One of the coolest things about reading manga is how an entirely unique series pops up out of nowhere and is delivered in a lengthy, volume-sized format. Manga offers the ability to impart a lot of serial storytelling in one unique package. I really enjoyed Clockwork Planet Vol. 1 and with Vol. 2 out this month I had to check it out!
Story by: Yuu Kamiya and Tsubaki Himana
Manga by: Kuro
Character design by: Sino
Publisher: Kodansha Comics
So what’s it about? The official summary reads:
GEARS IN MOTION Naoto and RyuZU have a tense encounter with Marie Bell Breguet and her bodyguard, Vainney Halter, but they form a shaky alliance with the shared goal of fixing the Core Tower in Kyoto. With the city’s most important structure in disrepair, Kyoto’s entire population is at risk, but Naoto believes he can save it before the city undergoes a Purge. This unstoppable team of renegades may be able to save millions of lives, but acting against government orders may spark a dangerous conflict. Is Naoto’s group ready to face the consequences of disrupting the order of the world itself?
Why does this book matter?
With a cool science fiction world you’ve never seen before–it’s made of clocks now due to environmental destruction–and a group of dynamic characters, this manga is a lot of fun. It’s also got a government-centric villain who would willingly kill an entire city, so our heroes must go rogue to save the day. A rogue band of heroes learning about each other’s abilities? Sounds cool to me.
Fine, you have my attention. What’s good about it?
Opening where we left off, Marie Bell is aghast to find Ryuzu (a super powerful robot) in the ownership of Naoto (a common kid) when this robot was not only broken, but in her care previously. She wants the robot back, but unfortunately, Naoto is now her master. It’s the beginning of a beautiful relationship and based on a tease in volume 1 that they’re going to be working together against the government, this volume focuses on bringing this group together. While that’s happening, this volume focuses on saving the city that’s meant to be cleansed of its inhabitants. Due to the mutual goal of saving the day, these heroes must not only figure out how to work together, but what abilities they have to offer. That makes the overall work feel efficient with every page mattering.
Besides saving the city, this volume also resets things in the closing chapter, effectively flipping a lot of the dynamics on their heads. Naoto and Marie Bell already had an interesting butting heads sort of relationship and their new relationship at the end will make for much more drama. There’s also the added wrinkle of Marie Bell changing her entire life because she sees the potential in her compatriots, which is a nice touch.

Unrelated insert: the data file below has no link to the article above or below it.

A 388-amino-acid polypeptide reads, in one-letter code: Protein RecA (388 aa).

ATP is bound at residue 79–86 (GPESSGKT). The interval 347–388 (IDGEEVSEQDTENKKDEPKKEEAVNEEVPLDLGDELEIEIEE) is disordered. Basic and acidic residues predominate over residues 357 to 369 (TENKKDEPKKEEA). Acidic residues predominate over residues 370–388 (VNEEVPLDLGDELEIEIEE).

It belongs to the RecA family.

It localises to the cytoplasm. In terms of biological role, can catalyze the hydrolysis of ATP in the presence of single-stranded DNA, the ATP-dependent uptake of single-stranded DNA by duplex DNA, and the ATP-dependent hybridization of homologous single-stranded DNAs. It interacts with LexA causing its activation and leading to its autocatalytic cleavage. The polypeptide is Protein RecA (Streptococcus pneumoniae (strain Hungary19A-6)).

The art of this volume continues to be incredibly strong. The character designs are on point and Ryuzu’s incredible powers are rendered in such a simplistic way they seem sharp and impossibly fast. As far as layouts, this manga takes a lot of chances and tries out new things which makes for a more exciting read. One example involves time freezing and two double page spreads showcasing absolutely nothing happening with a third double page spread showing a huge explosion. This effectively slows down time for the reader which enhances the drama, but also allows you to focus on the time freezing going on. In another example, a sound effect slashes down the page splitting panels to the right and left which conveys the chaos and loudness in a car chase sequence. There’s many more, but it’s fun to see new ways of telling a story. And that’s coming from a reviewer who has read a lot of books!
Dang, she’s fast.
Some dramatic beats don’t work, or feel forced. Take a moment where Marie Bell quits her craft. She really doesn’t need to do this, at least not in this moment, and it ends up feeling like an artificial dramatic turn. In another moment later on in the manga, Ryuzu professes love to Naoto, which does further distinguish their relationship beyond it just being a master and a slave. That said, this seems to be stuffed in at a strange time and doesn’t flow with the action and tension building scenes around it.
The manga also appears to be abandoning, or at least cutting back on, Naoto’s dislike for people. It does come up in this volume, but it’s laid on less thickly and isn’t much of a factor in the grand scheme of things. He’s also rather well adjusted with the other characters, whereas in the last volume he was much more of an outsider with social anxiety.
Is It Good?
This is an excellent manga series due to its unique science fiction premise and wildly fun and dynamic characters. Visually it’s clean and quite exciting too. It’s a manga for any fan of character drama mixed with action and science fiction.
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